An EU spokesperson said: “Member states were informed of certain delays when it comes to the delivery of Johnson and Johnson shots, and they expressed their concern.
“The way we understand it is that this is a temporary reduction in deliveries and we can expect to see an increase in deliveries of doses soon.
“We’re still working on the basis of the hypothesis that we’re going to have the number of doses agreed on the whole, the second and third quarters.”
Dylan Donnelly takes over reporting from Oliver Pritchard-Jones
10.15pm update: Brexit Britain can capitalise on the breakdown in EU-Swiss talks
Brexit Britain can capitalise on the breakdown of talks between the EU and Switzerland, according to one influential commentator.
Financial columnist Matthew Lynn said both the British and the Swiss can capitalise on being “frozen out of” the EU’s single market.
He suggested that the two countries create a common marketplace to rival the EU.
Writing in the Spectator, he said: “A Swiss-UK Common Market would have three big advantages.
“It would boost both economies, and compensate at least partially for the inevitable loss of trade with the EU as checks and tariffs are imposed. It would form a more significant negotiating bloc with Brussels.
“And, of course over time, it would form an attractive alternative to the EU for other countries to join.”
9.30pm update: EU denies using Northern Ireland to ‘punish’ UK for Brexit
The EU has denied using Northern Ireland to “punish” the UK for voting to leave the bloc.
EU chief Maros Sefcovic claimed that they searched for four years for the “best solution to the very sensitive situation in Northern Ireland”.
He spoke after newly appointed DUP leader Edwin Poots told the BBC’s Andrew Marr Show that the region was being used as a “plaything” by Europe in a political battle between the EU and the UK.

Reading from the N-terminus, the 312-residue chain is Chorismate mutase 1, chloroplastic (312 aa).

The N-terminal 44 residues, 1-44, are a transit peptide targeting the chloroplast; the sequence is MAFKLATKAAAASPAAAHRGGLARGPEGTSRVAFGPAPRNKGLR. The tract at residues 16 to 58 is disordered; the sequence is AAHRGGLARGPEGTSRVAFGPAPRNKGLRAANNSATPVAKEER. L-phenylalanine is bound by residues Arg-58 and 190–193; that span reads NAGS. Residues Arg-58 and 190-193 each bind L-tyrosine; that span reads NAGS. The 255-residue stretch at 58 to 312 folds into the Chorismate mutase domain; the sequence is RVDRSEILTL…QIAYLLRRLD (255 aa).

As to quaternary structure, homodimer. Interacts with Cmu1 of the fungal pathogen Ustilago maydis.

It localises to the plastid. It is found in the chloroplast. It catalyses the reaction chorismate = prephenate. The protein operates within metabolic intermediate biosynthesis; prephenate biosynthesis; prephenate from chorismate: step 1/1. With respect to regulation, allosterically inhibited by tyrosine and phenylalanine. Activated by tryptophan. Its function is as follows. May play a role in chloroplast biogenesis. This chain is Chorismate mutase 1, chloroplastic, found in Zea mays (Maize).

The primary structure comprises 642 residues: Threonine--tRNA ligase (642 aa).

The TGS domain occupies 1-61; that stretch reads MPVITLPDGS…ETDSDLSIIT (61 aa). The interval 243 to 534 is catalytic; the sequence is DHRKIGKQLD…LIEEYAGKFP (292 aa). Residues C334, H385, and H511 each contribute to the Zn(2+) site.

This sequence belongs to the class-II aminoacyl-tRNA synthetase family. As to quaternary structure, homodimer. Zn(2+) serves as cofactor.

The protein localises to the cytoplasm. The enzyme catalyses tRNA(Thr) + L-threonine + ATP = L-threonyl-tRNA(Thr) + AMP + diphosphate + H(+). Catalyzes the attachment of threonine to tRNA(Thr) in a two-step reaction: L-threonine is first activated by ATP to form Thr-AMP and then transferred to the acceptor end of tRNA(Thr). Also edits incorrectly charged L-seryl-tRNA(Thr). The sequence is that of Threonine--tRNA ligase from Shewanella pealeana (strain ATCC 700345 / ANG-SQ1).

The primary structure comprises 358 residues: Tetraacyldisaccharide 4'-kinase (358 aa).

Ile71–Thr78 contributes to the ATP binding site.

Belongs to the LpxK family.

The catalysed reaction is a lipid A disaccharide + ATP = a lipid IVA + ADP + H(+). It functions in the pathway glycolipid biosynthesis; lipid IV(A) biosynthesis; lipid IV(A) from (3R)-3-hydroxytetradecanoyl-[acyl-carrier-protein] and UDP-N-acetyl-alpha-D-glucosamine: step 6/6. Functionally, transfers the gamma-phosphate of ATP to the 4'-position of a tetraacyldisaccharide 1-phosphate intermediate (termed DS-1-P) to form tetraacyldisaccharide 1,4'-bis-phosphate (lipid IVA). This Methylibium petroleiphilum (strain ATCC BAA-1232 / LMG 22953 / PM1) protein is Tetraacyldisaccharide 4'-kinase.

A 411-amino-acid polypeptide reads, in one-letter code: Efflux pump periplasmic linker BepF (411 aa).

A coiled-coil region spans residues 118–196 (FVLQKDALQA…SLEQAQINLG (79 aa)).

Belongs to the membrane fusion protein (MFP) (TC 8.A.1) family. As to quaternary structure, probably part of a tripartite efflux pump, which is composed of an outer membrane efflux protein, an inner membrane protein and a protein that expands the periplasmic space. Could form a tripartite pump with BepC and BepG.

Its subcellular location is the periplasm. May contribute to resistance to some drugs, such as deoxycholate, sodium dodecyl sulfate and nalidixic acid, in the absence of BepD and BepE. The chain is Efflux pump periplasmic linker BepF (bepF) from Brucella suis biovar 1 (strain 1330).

“I would like to hear from Mr Poots himself but also from other leaders of the political parties who form the Northern Ireland Executive and discuss with them what we can do better,” Mr Sefcovic told the BBC.
EU chief Maros Sefcovic (Image: Getty)
8.30pm update: Brexit art exhibition begins in Paris
A Brexit art show featuring pieces from both sides of the English Channel has begun in Paris.
I Love You, Moi Non Plus drew more than 400 submissions including paintings, illustrations, photography, music and writing aimed at exploring the new British-French relationship.
Of these entries, 20 were chosen for the exhibition at the French capital’s Hotel de Coulanges
Ruth Mackenzie, the chair of Arts Council England’s London Area Council and former director of Scottish Opera, dreamed up the project to remind people that Brexit was more than just economics.
She told the Guardian: “The artwork submitted by people showed the depth of emotion sparked by Brexit, which ran from rage to grief and sadness with a lot of humour and wit. Most people found something to laugh about, even if it was bittersweet.”
7.45pm update: New DUP leader dismisses Swiss-style deal on trade over Irish Sea
The DUP’s newly appointed leader has rejected a proposal for a Swiss-style deal to overcome trade barriers and checks between Britain and Northern Ireland.
It would replace the current Northern Ireland protocol and remove 80 percent of protocol checks, observers claim.
But Edwin Poots – who replaced Arlene Foster as leader last week – is not a fan of the arrangement.
He told the BBC: “That struck me as a temporary solution.
“I want permanent solutions to take the barriers away between Great Britain and Northern Ireland and provide security in terms of the single market that goods entering the European Union from Great Britain have the appropriate checks.”
7.10pm update: Senior EU Commissioner defends Northern Ireland protocol
A senior European Commission figure has defended the Northern Ireland protocol despite the ongoing issues it is causing in the province.
Maroš Šefčovič said he was looking at “solutions” to iron out disruption to businesses caused by the protocol.